Sister Rose O'Brien, a member of the Sisters of Bon Secours and a registered nurse who was a retired chief medical technologist, died Dec. 9 of heart failure at her order's provincial house in Marriottsville. She was 95.
Margaret O'Brien was born and raised in Philadelphia, where she graduated from John W. Hallahan Catholic Girls' High School.
Sister Rose became acquainted with the Sisters of Bon Secours while volunteering at St. Edmond's Home for Crippled Children in Bryn Mawr, Pa.
"I felt I had a vocation, but did not want to be a teaching or cloistered nun," Sister Rose wrote in autobiographical notes. "At St. Edmond's, I was drawn to help the little ones in need and that was what our lives were about. Going where there was a need."
She entered the Sisters of Bon Secours in 1932 and professed her final vows in 1941.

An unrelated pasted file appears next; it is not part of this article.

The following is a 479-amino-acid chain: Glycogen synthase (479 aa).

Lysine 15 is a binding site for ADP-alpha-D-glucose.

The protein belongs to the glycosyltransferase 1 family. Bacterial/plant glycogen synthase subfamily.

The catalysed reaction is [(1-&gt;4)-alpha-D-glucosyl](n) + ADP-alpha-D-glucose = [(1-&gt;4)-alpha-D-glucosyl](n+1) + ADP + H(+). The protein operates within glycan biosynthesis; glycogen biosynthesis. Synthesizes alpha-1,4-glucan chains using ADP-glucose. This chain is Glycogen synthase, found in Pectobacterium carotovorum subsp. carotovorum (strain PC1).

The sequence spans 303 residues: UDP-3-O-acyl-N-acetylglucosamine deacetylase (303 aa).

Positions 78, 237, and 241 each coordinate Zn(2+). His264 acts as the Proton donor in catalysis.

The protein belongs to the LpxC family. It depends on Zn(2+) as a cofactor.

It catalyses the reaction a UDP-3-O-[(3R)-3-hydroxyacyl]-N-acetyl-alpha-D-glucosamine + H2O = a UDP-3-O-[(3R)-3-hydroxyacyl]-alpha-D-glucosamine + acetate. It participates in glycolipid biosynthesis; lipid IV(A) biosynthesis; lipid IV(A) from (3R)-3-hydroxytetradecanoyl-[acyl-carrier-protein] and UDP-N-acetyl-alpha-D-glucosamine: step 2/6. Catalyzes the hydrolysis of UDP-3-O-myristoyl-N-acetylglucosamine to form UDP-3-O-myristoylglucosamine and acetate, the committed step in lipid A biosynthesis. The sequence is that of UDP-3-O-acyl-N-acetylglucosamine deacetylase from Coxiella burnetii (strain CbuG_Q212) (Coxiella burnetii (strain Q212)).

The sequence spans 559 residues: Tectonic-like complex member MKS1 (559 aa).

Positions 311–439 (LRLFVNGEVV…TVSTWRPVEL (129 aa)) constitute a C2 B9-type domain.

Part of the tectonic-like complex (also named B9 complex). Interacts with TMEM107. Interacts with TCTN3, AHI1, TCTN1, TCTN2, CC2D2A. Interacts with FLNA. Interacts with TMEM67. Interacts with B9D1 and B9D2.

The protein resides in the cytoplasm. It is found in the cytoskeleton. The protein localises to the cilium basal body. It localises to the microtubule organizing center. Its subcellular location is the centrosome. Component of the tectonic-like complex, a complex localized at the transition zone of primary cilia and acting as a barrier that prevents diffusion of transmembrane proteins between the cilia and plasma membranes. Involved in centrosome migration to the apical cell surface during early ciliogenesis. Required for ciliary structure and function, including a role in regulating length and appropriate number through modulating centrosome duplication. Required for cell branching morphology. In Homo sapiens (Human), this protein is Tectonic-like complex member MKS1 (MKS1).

After earning her nursing degree in 1937 from the Bon Secours School of Nursing in Baltimore, Sister Rose remained at the school where she was an instructor in pediatric nursing.
From 1942 to 1963, she taught microbiology and was a medical technologist in the Bon Secours Hospital.
In 1963, Sister Rose became a clinical laboratory medical technician at Bon Secours Hospital in Methuen, Mass., where she worked for two years.
After moving to Richmond, Va., in 1965, Sister Rose taught at the School of Medical Technology and worked at St. Mary's Hospital as a medical technician until being promoted to chief medical technologist. She was also certified in blood bank technology.
She retired in 1991 and continued living in Richmond until moving to her order's provincial house in Marriottsville.
"She was a pretty hard worker and that took up most of her life," said Sister Rose Marie Jasinski, who is president of the Sisters of Bon Secours.
Sister Rose was an avid traveler and enjoyed spending time with her family.
A Mass of Christian burial was offered Dec. 13 at the provincial house.
Surviving are a brother, the Rev. Joseph O'Brien of Philadelphia; and a niece, Jane Mooney of Ocean City.